Column: The process of getting older
Commentary by Lorene Burkhart
Because I am surrounded by people who are older than I am (it’s the only time I feel young!), it’s easy to observe how differently we age.
Yesterday, I was shocked to learn that the gentleman who often shares our bar stools was celebrating his 89th birthday. What made this surprising was that he plays 18 holes of golf daily, weather permitting, and sometimes doubles it. He looks and acts like a much younger person.
Next to him, on the bar stools, is a lady who is in her mid-80s, has had multiple back surgeries and uses a walker to get around. We all know which one we would like to emulate, but what’s the secret? If we knew, we would win the lottery!
Some of the “secret” begins when we are born; our gene pool. Did your parents live to a ripe old age? Which diseases are in your pipeline? If we don’t have good prospects, based on our genes, can we prolong life by our lifestyle choices? Yes, how we eat and whether we exercise can make a huge difference in how our body ages. Whether we smoke and how much alcohol we consume are also indicators of future health problems.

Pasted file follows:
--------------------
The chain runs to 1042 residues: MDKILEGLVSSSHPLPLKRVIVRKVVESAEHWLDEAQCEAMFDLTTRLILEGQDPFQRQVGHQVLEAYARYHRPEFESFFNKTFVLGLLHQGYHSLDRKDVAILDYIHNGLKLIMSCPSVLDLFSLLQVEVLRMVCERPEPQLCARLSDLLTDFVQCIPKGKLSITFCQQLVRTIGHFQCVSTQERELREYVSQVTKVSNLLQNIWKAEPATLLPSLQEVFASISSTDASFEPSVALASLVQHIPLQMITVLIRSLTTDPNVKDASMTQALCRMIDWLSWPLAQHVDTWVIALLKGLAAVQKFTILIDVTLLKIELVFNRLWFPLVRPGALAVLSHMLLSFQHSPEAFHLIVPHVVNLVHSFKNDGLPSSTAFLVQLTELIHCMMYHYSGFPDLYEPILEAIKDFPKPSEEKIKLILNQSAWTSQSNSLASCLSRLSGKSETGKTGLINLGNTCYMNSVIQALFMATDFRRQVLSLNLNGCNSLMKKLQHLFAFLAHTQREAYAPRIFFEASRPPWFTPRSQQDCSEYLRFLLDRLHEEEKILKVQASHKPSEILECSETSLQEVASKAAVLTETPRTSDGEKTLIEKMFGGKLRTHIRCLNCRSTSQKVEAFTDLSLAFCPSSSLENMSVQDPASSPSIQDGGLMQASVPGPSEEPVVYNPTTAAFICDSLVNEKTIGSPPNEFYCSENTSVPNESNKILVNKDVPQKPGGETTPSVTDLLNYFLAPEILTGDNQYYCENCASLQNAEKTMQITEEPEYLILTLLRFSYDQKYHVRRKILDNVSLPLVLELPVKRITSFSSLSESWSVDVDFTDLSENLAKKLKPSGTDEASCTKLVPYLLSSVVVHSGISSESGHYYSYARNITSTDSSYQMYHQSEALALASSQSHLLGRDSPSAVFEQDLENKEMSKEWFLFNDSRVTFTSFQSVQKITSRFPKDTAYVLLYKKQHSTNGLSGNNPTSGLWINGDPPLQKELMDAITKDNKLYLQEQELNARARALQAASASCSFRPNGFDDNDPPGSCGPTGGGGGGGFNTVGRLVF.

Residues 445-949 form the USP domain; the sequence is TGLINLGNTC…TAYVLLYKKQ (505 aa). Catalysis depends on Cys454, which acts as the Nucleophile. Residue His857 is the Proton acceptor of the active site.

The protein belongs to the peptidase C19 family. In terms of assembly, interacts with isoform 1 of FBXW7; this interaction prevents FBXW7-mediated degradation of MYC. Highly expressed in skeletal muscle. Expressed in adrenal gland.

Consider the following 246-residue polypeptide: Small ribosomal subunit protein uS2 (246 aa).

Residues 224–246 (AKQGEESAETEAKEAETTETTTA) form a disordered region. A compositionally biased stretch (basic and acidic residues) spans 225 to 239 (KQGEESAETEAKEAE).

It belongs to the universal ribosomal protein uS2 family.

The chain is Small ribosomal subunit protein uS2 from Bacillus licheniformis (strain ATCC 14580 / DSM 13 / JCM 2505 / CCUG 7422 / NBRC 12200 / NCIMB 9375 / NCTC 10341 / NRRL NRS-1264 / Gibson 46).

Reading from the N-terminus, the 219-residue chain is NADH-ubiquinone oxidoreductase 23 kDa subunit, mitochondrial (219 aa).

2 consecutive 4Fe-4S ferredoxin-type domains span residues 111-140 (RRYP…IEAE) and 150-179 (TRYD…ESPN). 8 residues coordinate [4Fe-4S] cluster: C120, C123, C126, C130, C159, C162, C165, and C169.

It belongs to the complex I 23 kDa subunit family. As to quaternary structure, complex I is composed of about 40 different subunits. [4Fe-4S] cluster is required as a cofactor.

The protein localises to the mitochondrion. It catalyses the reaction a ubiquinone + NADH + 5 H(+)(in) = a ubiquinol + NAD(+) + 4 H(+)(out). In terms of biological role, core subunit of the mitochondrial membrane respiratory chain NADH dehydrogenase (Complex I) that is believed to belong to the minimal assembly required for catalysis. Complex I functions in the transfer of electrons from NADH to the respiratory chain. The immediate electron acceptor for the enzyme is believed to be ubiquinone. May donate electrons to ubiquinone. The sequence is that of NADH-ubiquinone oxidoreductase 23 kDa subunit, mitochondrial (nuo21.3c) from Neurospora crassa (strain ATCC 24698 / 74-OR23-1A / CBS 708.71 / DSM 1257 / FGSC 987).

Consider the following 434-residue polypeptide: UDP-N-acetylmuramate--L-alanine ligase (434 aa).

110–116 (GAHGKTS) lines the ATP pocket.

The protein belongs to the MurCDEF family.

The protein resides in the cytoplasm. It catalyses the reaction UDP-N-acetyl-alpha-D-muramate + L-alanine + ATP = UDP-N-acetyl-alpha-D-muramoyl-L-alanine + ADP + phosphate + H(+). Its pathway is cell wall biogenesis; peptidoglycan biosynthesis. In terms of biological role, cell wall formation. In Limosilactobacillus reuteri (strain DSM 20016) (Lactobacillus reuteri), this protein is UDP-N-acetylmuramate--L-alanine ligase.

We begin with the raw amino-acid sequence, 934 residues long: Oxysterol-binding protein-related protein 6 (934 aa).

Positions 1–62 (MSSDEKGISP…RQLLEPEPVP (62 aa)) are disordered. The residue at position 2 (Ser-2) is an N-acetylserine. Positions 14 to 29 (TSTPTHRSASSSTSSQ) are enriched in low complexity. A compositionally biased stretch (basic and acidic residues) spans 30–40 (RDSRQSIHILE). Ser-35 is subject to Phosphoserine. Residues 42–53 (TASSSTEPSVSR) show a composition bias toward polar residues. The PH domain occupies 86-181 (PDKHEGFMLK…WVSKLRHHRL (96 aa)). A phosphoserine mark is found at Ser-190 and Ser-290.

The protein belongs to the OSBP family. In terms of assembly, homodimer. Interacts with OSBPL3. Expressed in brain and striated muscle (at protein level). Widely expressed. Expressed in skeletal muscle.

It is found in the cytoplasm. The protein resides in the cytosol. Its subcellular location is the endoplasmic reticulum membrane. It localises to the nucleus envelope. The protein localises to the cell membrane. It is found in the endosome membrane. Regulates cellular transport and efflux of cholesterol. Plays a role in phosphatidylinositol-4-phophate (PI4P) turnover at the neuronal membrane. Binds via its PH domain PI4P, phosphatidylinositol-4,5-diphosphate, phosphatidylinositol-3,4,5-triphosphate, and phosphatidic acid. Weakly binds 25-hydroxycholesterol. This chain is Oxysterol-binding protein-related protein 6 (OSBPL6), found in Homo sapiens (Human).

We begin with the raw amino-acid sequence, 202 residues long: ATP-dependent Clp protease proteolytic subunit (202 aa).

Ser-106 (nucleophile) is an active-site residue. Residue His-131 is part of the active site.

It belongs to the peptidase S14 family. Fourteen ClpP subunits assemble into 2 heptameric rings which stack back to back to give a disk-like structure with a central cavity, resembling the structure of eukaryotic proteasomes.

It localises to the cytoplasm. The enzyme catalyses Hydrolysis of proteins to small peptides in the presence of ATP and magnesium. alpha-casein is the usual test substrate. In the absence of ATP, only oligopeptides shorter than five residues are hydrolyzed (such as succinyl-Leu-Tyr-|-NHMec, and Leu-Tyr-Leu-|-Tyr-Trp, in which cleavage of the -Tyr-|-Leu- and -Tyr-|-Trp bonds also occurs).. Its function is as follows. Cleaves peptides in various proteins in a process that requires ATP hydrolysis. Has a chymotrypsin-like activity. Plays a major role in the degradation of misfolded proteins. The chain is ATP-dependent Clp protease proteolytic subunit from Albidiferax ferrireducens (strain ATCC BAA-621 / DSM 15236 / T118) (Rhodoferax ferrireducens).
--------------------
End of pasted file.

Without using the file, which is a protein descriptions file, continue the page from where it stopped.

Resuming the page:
Maintaining a healthy weight for your body structure is crucial for your knees, hips and back. Being overweight creates the possibility of diabetes and heart disease.
A healthy attitude and positive outlook can also create a happier aging process. Let’s face it, we begin aging when we are born. Our decisions through our lifetime can help us or hurt us. Taking responsibility for our aging process is something we can all do.